Seventh or below: Barring a few outlier scenarios, or an incredibly tight Top Four contest that sees Spurs nudged into seventh by just a point or on goal difference, seventh or lower should mean the season is considered a failure.

What other outcomes could be considered a success?

A trophy: Europa League victory would be a massive success, especially with the Champions League reward. FA Cup would be preferable to League Cup, but at this point, any trophy would be a hugely welcome addition to the trophy cabinet, and I’d happily sacrifice a few league positions. At the very least, we need another cup run.

Finishing above Arsenal: It’s been 20 long years, and it is really hard to envisage how Spurs are going to do this with Arsenal looking so strong in so many positions. But it would be bloody hilarious, especially as it would mean something absolutely bananas has happened over at the Emirates.

Finishing above Liverpool: This isn’t for everyone, but I really loathe Liverpool, and take great pleasure in the fact we’ve more or less had their number in recent years in league position. I just find the club so arrogant and boring, especially with the phalanx of ex Liverpool players on every UK TV channel. Their delusion and desperation is a welcome tonic to any Tottenham toil.

Finishing above Chelsea: If an Arsenal collapse seems unlikely, I’m not quite sure what would have to be going on at Chelsea. But boy would it be sweet.

More superstars: A slightly different vibe, but I just wonder if some Spurs fans would be prepared to swallow a bit more rebuilding if it meant the continuing development of our young stars. I’ve written about how I think Nabil Bentaleb is set to take it to the next level, but in the likes of Dele Alli, Alex Pritchard and Josh Onomah, there is every chance we are going to see some serious talent blossoming this season. It feels like Daniel Levy, after years of being the itchiest trigger in the business, is finally settling down to some long-term thinking in terms of building up a team for the new stadium in a couple of years. So perhaps fans will buy into that too. All I would say is, that perspective will be hard to find after the miserable post-Europa home defeats we all know are coming. And measuring sufficient development is hard, and impossible to call between what is success and what isn’t quite success.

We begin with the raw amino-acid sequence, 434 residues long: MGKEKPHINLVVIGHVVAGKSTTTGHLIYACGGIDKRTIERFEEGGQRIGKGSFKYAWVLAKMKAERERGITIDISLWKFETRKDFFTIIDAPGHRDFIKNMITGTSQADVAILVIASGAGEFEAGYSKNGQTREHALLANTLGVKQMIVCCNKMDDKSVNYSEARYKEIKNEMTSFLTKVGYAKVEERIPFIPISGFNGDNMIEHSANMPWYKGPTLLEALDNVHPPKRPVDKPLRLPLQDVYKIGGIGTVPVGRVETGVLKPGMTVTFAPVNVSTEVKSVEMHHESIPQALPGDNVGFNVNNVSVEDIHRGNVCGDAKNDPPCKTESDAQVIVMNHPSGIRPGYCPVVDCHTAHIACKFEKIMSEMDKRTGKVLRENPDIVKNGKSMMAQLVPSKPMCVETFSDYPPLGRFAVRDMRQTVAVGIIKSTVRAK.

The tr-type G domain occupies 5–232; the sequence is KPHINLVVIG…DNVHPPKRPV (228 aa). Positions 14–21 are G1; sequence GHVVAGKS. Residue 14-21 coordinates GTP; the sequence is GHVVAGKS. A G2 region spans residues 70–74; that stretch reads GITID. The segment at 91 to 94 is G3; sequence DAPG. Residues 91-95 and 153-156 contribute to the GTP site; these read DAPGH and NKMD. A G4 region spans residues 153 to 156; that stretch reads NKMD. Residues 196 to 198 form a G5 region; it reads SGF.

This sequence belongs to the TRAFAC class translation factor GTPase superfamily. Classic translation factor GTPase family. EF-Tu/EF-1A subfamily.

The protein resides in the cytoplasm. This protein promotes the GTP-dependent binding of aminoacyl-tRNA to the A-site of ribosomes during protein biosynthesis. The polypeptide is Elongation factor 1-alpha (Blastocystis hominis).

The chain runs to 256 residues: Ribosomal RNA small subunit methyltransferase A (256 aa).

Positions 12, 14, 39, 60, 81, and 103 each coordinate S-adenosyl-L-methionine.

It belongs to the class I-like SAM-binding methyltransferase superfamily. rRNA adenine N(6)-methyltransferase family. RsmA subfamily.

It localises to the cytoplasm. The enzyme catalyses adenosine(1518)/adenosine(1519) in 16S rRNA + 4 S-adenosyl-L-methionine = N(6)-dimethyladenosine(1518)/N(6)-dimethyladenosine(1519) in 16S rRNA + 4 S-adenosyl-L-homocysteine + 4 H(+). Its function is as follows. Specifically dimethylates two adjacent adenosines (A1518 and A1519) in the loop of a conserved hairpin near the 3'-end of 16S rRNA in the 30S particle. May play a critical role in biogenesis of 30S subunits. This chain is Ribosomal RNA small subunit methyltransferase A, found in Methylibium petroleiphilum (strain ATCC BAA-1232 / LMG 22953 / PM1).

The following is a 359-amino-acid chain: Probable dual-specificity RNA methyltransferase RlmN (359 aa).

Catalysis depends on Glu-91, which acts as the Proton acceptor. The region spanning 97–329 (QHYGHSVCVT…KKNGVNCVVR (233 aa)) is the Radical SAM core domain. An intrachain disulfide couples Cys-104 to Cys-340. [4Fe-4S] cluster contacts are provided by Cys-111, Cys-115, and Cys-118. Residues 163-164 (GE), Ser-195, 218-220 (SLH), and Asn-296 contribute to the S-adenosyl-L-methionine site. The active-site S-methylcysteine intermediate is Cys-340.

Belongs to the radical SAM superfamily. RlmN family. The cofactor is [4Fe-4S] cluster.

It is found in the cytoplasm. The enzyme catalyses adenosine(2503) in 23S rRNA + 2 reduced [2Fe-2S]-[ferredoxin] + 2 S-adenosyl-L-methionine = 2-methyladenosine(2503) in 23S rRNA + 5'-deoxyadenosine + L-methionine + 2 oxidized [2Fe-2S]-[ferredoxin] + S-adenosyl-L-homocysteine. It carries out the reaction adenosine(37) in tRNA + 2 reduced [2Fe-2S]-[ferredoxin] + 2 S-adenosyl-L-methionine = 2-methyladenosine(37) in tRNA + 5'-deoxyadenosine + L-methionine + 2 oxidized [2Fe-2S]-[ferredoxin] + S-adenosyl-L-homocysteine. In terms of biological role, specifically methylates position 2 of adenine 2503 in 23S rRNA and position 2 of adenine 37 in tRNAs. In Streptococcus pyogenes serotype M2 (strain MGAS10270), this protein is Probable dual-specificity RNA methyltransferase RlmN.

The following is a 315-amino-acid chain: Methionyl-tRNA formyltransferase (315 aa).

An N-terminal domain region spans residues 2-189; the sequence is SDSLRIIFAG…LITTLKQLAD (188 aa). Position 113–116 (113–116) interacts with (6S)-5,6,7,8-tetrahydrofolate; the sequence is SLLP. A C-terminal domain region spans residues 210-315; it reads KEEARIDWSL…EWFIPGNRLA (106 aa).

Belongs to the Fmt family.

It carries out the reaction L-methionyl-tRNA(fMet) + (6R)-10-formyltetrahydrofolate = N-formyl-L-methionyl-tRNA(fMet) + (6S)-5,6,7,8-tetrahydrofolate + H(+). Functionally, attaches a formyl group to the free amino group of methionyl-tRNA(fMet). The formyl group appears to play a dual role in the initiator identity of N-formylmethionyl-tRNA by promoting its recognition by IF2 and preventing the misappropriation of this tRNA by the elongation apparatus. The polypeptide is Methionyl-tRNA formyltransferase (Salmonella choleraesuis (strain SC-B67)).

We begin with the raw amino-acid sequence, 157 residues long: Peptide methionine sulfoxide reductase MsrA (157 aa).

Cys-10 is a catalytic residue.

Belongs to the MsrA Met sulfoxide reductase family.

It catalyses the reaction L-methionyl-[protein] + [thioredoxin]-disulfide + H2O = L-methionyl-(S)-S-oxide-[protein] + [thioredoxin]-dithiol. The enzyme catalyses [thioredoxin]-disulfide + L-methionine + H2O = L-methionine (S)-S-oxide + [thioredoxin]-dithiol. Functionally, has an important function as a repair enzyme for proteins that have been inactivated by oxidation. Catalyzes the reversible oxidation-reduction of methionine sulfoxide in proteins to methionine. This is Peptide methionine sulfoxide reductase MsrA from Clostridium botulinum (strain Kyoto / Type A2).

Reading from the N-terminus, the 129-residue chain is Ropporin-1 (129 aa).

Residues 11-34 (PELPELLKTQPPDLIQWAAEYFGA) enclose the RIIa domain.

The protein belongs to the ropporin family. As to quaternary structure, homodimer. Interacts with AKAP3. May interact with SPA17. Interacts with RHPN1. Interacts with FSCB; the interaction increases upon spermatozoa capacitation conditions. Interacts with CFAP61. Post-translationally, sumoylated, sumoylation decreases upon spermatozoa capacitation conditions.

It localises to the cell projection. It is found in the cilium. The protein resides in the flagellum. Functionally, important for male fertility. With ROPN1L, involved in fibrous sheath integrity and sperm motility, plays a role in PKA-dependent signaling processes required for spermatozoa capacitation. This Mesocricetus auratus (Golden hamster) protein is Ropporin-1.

So, what would I consider a successful season?

I just fear that this season, the Top Four are ahead by an absolute chasm. I don’t see how Spurs can possibly catch them unless we pull some rabbits out of the hat in the final weeks of the transfer window. I don’t think this is just my pessimism — the Top Four just look absolutely stacked and there is still time to fill the odd hole in their squads. It also feels like, given the massive new TV deal kicking in and the amount being spent by clubs lower down the league, the gap between Spurs and rest is shrinking.

For the first time in quite a few seasons, I’m genuinely starting the season without thinking: “This will be our year”. Next year? Maybe, but this season could be really tough.

Oddly, I’d take the same this season as we achieved last season: Fifth place, a decent cup run, and a couple more feel-good moments from Harry Kane.

Is that too negative, or should we just be realistic about what constitutes success, meaning we are more likely to actually achieve it?

Advertisements

One thought on “Attempting to define success for Spurs in 2015/2016

  1. Pingback: A doomsday preview: What if Spurs are worse? | The Spurs Report

Leave a Reply

Fill in your details below or click an icon to log in:

WordPress.com Logo

You are commenting using your WordPress.com account. Log Out / Change )

Twitter picture

You are commenting using your Twitter account. Log Out / Change )

Facebook photo

You are commenting using your Facebook account. Log Out / Change )

Google+ photo

You are commenting using your Google+ account. Log Out / Change )

Connecting to %s